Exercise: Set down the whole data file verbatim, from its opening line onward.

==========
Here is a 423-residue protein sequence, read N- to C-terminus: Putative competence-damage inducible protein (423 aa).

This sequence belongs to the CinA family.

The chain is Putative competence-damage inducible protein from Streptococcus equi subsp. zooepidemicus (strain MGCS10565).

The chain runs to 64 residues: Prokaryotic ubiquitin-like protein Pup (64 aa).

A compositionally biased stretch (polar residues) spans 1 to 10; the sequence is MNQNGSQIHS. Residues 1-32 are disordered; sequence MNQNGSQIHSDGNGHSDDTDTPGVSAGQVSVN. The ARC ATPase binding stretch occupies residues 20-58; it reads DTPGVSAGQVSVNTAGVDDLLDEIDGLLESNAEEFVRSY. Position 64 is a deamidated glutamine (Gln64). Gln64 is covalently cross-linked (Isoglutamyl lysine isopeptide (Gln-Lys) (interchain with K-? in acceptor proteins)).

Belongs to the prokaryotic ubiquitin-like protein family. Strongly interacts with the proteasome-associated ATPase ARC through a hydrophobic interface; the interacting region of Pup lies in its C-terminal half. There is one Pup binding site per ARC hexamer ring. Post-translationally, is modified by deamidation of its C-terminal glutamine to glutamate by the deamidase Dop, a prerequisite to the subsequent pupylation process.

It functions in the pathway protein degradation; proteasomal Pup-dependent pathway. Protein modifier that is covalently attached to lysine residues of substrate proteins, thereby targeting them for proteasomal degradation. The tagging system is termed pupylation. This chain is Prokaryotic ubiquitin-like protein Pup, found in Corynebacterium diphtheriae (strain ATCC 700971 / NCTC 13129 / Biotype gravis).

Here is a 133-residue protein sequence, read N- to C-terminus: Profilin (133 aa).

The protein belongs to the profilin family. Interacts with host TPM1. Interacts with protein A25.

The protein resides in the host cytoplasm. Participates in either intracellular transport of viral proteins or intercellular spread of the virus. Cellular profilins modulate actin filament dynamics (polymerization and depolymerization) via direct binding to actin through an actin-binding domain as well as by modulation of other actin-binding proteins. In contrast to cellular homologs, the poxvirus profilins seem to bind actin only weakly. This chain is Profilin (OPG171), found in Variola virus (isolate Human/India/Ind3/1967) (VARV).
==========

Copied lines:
Here is a 423-residue protein sequence, read N- to C-terminus: Putative competence-damage inducible protein (423 aa).

This sequence belongs to the CinA family.

The chain is Putative competence-damage inducible protein from Streptococcus equi subsp. zooepidemicus (strain MGCS10565).

The chain runs to 64 residues: Prokaryotic ubiquitin-like protein Pup (64 aa).

A compositionally biased stretch (polar residues) spans 1 to 10; the sequence is MNQNGSQIHS. Residues 1-32 are disordered; sequence MNQNGSQIHSDGNGHSDDTDTPGVSAGQVSVN. The ARC ATPase binding stretch occupies residues 20-58; it reads DTPGVSAGQVSVNTAGVDDLLDEIDGLLESNAEEFVRSY. Position 64 is a deamidated glutamine (Gln64). Gln64 is covalently cross-linked (Isoglutamyl lysine isopeptide (Gln-Lys) (interchain with K-? in acceptor proteins)).

Belongs to the prokaryotic ubiquitin-like protein family. Strongly interacts with the proteasome-associated ATPase ARC through a hydrophobic interface; the interacting region of Pup lies in its C-terminal half. There is one Pup binding site per ARC hexamer ring. Post-translationally, is modified by deamidation of its C-terminal glutamine to glutamate by the deamidase Dop, a prerequisite to the subsequent pupylation process.

It functions in the pathway protein degradation; proteasomal Pup-dependent pathway. Protein modifier that is covalently attached to lysine residues of substrate proteins, thereby targeting them for proteasomal degradation. The tagging system is termed pupylation. This chain is Prokaryotic ubiquitin-like protein Pup, found in Corynebacterium diphtheriae (strain ATCC 700971 / NCTC 13129 / Biotype gravis).

Here is a 133-residue protein sequence, read N- to C-terminus: Profilin (133 aa).

The protein belongs to the profilin family. Interacts with host TPM1. Interacts with protein A25.

The protein resides in the host cytoplasm. Participates in either intracellular transport of viral proteins or intercellular spread of the virus. Cellular profilins modulate actin filament dynamics (polymerization and depolymerization) via direct binding to actin through an actin-binding domain as well as by modulation of other actin-binding proteins. In contrast to cellular homologs, the poxvirus profilins seem to bind actin only weakly. This chain is Profilin (OPG171), found in Variola virus (isolate Human/India/Ind3/1967) (VARV).